The establishment of a Mental Health Commission of Canada (MHCC) by the Harper Tories in 2007 has been seen as a progressive step towards ensuring that those with mental illnesses begin to receive the same level of health care as those with other illnesses. But, in my opinion, it was nothing more than a clever ploy to make it look like something positive was finally being done.
In the past, I've criticized the MHCC because they lack jurisdiction as health care is a provincial matter, and that fact was recognized by the Standing Senate Committee on Social Affairs, Science and Technology headed by former Liberal Senator Michael Kirby.
It was their 2006 report Out of the Shadows At Last that recommended the establishment of the MHCC. That report stated that the Federal Government cannot effect change in areas like health which are the jurisdiction of the Provinces but they can influence it with grants. They said that "the provinces and territories receive federal grants in exchange for agreeing to respect certain conditions on how they use these transfers. This is how federal legislation such as the Canada Health Act works." (Sec 16.1.1). Therefore, improvements to mental health care in the provinces could be encouraged by providing the provinces with funds specifically for mental health.
Consequently, the Senate Committee recommended that:
The creation of the Mental Health Commission is, in the Committee's view, one of the two key components of what could be called a "national strategy" contained in this report. The second involves the creation of a Mental Health Transition Fund. If agreed to by the federal government, this Fund will permit the transfer of federal funds to the provinces and territories for their use in accelerating the transition to a mental health system predominantly based in the communities in which people with mental illness and addiction live. (S16.1.4)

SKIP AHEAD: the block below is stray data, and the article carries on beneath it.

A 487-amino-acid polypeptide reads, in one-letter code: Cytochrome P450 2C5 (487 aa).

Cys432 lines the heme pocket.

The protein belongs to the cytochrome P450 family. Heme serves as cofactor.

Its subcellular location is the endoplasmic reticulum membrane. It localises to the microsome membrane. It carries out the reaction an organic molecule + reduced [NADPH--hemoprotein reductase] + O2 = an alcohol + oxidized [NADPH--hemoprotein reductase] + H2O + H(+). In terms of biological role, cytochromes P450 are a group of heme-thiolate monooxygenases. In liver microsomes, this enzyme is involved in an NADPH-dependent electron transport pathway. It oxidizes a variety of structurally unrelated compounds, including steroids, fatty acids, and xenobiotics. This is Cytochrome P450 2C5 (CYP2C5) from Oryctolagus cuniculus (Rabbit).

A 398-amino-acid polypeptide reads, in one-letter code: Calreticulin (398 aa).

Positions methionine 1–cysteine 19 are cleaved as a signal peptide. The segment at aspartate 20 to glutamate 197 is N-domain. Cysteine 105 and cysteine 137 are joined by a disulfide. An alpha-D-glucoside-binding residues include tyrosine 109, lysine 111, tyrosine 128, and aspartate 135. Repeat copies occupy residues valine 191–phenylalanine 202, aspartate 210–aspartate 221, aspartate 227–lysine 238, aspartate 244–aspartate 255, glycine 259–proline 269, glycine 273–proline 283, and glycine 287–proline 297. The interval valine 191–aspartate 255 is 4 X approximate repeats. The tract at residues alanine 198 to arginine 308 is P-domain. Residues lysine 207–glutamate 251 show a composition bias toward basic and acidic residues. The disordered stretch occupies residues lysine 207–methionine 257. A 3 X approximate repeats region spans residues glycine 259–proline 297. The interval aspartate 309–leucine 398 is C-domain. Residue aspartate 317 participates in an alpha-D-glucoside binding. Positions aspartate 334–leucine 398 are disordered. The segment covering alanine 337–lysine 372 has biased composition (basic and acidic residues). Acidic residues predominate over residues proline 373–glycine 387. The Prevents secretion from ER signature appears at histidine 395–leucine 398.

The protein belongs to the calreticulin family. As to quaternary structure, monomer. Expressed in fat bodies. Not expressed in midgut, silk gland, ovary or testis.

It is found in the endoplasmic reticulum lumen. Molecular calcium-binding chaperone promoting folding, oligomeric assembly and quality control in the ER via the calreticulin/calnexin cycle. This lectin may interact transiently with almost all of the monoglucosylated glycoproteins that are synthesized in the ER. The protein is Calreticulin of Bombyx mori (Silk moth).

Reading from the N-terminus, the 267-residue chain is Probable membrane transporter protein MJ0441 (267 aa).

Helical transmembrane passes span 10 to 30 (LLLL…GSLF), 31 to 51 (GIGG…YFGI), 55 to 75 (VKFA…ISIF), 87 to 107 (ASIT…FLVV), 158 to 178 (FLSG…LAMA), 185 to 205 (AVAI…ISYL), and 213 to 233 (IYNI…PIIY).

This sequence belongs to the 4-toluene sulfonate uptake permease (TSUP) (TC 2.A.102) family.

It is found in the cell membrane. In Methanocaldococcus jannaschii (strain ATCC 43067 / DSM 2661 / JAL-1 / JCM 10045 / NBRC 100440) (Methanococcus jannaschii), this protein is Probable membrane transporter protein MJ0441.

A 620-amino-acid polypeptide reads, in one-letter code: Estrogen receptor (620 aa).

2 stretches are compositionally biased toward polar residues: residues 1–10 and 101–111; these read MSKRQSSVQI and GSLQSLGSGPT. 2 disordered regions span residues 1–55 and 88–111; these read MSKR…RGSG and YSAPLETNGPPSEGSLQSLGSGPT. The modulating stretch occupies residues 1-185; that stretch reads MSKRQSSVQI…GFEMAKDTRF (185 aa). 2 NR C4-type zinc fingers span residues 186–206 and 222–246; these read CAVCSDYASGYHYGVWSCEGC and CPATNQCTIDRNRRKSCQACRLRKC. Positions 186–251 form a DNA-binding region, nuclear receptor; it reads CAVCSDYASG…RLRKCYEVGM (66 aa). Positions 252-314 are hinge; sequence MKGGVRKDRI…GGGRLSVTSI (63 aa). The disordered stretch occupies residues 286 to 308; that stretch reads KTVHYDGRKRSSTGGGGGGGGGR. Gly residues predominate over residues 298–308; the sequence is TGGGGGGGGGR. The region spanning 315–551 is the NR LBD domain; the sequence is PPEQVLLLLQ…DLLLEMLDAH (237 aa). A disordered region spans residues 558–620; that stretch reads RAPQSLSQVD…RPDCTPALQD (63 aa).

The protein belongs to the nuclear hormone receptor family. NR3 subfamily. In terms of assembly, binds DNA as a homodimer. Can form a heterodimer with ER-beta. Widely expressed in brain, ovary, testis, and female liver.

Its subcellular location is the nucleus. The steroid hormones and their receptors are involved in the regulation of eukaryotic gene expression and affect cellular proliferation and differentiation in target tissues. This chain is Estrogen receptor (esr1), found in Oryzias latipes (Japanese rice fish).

And that key piece of the solution was never done as Liberal Senator Catherine Callbeck complained in a press release she issued on March 20, 2007. She said "This Transition Fund would be one-time federal investment to assist provinces, so that they can provide a range of services and supports in the community. The Fund would also provide for the development of new affordable housing units and for rent supplements, so that people living with mental illness can access safe and acceptable housing."
The role of the MHCC was to administer that fund as well as to work on anti-stigma, a knowledge exchange and to develop the national strategy. For that, they were to receive $17 million a year for 10 years. But that was only a very small portion of the total monies recommended. The Transition Fund was to have in each of 10 years: $224 million for a housing initiative, $215 million for a basket of services for those with mental illness, $50 million for those with both a mental illness and addictions, $2.5 million to provide telemental health in remote areas, $2.5 million for peer support and $25 million for research. The total annual expenditure was recommended at $536 million a year for 10 years. The MHCC did get an extra $110 million for housing research in addition which will be a topic of a future blog post.